VHM Saga – Episode 3 : The Golden Age

VHM Saga – Episode 3 : The Golden Age

In the space of two decades, La Vieille Montagne zinc enjoyed unprecedented growth. It was the ideal material to meet the needs of Baron Eugène Haussmann, who would use it to cover the roofs of Paris and to enable rainwater recovery at roof level, an innovation that was life-changing for Parisians!

A coup d’état that was game-changing for zinc

Let’s go back to 2 December 1851. The Duke de Morny was plotting to stage and succeed the coup d’état that brought an end to the 2nd Republic (which only lasted four years).
His half-brother, Louis-Napoleon Bonaparte, who was president at the time, became Emperor of France. This coup was extensively financed by Fanny Le Hon–Mosselman, the beautiful wife of the Belgian ambassador, and sister of the director of the “Société des Mines et Fonderies de la Vieille Montagne”, founded in 1837. From the outset of Napoleon III’s reign, La Vieille Montagne benefitted from his support!
The Emperor, influenced by the health trends of the period, and also eager to consolidate his power with a fully-fledged capital city, wanted to transform Paris.
In the middle of the 19th century, part of the city still looked like a mediaeval town, with its narrow streets and steep-pitched roofs of flat tiles. Fires occurred frequently, with the promiscuity and dilapidation of the buildings were conducive to high levels of squalor.
In 1853, Napoleon III appointed Baron Eugène Haussmann Prefect of the Seine. The latter had already forged a fine reputation for himself as a man of authority and efficiency in the provinces. Napoleon III set him the objective of cleaning up the city and intensifying the restructuring programmes of his predecessors Rambuteau and Berger.

A new profession working for urban renewal in Paris

In Paris, Haussmann and his teams did not fuss over details. For the next seven years, they changed the city from top to bottom – literally so in terms of our zinc – by imposing large-scale buildings whose roofs featuring the famous “Mansard” frames, which were more cost-effective than the old steep-pitched tiled roofs, made zinc a huge success. (See the “Mansard” roof).
What was the reason for this? The Mansard roof features a lower slope of gambrel roof (steep-pitched lower part) and a pitched terrace whose low slope can only be covered by a large-sized metal material.
Lead is too heavy and copper is too expensive. Zinc is the perfect solution.
The material also became widespread in another application: rainwater recovery. This was apparently thanks to an idea of the Belgian ambassador’s wife.
Apparently the latter gave the idea to the Prefect of Paris, via the Duke de Morny, of installing gutters at the bottom of the slopes to avoid degradation of facade renderings that were regularly drenched by the rainwater flowing off the eave coursing tiles and blown onto the building by the wind.
In 1862, an official decree imposed the use of “recovery systems for street-facing facades”, in order to prevent passers-by being drenched by the falling rainwater!
This was a clever and effective move to promote “La Vieille Montagne” and significantly increase sales of zinc, which were now doubling by the decade.
Apart from these technical aspects, the huge success of La Vieille Montagne zinc was a result of a combination of several other factors: political factors (embellishment of PARIS in keeping with the new Emperor’s ambitions, the decision to better control uprisings via the creation of large wide boulevards…), health factors ( eradication of disease and of the risk of epidemics…), urban factors (enhancement of monuments, building development with the construction of blocks of rental properties…), economic factors (development of markets and places of trade, infrastructures, stations and industrial buildings;..), technological factors (industrial revolution, steam engines and electricity…) and social factors (demographic growth, comfort of inhabitants….)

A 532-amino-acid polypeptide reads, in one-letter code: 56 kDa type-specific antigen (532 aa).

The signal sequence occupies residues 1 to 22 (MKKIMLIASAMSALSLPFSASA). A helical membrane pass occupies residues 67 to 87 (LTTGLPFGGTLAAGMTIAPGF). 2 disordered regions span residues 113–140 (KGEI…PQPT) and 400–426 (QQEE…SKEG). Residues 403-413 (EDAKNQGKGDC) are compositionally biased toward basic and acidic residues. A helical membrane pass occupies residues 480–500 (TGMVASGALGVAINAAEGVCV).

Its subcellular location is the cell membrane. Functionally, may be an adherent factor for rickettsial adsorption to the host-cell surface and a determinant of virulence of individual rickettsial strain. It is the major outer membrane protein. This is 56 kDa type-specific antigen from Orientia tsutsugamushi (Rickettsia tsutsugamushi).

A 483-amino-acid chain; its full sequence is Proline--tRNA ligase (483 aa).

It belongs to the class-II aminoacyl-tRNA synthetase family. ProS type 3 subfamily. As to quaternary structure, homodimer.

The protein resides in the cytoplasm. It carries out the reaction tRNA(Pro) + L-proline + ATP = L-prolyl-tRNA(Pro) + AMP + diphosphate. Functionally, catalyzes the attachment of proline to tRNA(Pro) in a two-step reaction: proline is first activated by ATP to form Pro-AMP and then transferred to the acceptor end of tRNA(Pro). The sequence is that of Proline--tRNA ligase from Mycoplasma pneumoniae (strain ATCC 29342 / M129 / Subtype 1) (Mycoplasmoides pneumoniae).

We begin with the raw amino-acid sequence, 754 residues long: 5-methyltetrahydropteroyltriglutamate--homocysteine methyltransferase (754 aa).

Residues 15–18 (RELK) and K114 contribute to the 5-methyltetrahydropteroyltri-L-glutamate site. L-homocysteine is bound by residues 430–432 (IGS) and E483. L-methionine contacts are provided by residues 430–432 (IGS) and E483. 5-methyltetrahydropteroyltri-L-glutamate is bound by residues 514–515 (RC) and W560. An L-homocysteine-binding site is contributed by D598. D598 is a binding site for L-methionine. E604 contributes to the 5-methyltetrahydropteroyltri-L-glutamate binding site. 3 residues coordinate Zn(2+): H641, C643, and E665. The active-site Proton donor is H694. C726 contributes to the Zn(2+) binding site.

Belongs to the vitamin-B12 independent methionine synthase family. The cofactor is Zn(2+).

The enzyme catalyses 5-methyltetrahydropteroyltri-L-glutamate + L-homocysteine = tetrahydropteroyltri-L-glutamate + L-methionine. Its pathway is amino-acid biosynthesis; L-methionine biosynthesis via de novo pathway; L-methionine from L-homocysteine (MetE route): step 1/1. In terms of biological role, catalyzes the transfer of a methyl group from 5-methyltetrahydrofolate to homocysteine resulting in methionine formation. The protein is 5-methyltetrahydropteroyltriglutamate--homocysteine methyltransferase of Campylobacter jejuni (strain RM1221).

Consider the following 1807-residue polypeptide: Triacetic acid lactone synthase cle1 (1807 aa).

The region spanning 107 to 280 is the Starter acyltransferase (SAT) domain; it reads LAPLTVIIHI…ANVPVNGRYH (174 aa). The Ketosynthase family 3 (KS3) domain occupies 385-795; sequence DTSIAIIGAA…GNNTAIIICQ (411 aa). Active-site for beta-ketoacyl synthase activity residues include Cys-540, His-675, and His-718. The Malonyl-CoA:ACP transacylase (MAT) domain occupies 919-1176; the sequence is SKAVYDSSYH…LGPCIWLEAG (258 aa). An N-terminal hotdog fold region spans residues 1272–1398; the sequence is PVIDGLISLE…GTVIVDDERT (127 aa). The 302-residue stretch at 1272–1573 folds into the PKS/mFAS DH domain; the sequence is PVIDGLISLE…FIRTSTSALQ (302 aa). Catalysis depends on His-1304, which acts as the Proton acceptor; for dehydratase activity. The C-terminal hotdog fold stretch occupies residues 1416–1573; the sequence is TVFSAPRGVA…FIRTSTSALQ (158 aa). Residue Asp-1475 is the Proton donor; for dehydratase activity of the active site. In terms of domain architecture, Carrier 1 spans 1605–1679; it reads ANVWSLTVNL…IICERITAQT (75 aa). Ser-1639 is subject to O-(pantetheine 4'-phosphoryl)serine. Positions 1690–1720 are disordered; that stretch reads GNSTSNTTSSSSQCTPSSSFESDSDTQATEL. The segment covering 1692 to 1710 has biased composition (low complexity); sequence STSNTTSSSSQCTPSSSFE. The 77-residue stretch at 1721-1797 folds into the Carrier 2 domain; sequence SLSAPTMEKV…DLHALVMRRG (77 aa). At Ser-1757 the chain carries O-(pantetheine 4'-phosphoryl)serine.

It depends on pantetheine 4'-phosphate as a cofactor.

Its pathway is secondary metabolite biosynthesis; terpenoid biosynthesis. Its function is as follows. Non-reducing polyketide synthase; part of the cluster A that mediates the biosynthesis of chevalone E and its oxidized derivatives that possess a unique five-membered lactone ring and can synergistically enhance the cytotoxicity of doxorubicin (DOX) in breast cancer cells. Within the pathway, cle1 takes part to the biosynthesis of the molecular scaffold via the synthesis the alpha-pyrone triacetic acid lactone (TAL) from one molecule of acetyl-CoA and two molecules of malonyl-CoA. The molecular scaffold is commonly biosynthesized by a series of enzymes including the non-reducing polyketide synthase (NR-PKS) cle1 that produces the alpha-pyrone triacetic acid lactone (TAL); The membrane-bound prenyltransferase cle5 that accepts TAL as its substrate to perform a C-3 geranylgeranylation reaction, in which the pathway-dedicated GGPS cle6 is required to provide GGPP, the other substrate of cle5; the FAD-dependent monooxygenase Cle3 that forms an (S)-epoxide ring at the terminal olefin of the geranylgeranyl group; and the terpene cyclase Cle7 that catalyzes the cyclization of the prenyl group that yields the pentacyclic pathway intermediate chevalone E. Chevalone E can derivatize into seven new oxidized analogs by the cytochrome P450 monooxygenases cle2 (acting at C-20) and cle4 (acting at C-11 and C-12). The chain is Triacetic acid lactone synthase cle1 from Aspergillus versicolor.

In less than 17 years, Haussmann made his mark on the capital. Paris was roofed with La Vieille Montagne zinc. The new zinc-roofer profession took off. The motifs of stone ornaments were reproduced in metal (picture of the dormer window). Specialised workshops were created and competed with their skills to clad public buildings. (Look at the picture of the Grand Palais!)

Zinc acquires the status of a modern, international material

When Napoleon III left power in 1870, zinc no longer needed any help to be specified. In the last quarter of the century, the industrial revolution transformed society. Metal and glass architecture took over and zinc became a modern material.
During the 1889 Universal Exposition, at the time the Eiffel Tower was built, La Vieille Montagne was already producing over 90,000 tons of rolled zinc, 40% of which was used for domestic purposes that have since disappeared (garden boxes, basins, jugs, pitchers, watering cans, credences, tables and counter tops…)
During the second half of the 19th century, less well known and less visible than the roofs of Paris, engineers and operators worked to develop the quality and quantity of zinc. Installation techniques, some of which are still used today, were defined in close collaboration with the new zinc-roofers’ profession. In the wake of the Duke de Morny’s diplomatic tours, the sales teams at La Vieille Montagne created trading posts in the United States, in Pennsylvania and New Jersey, as early as 1850.
In the 1880s, La Vieille Montagne started selling its zinc in Saint Petersburg in Russia, and in Buenos Aires in Argentina.
In the next episode, we will have a look at the sourcing of zinc ore during this period of strong growth and we will be talking again about the fabulous history of the Altenberg mine and the neutral territory of Moresnet.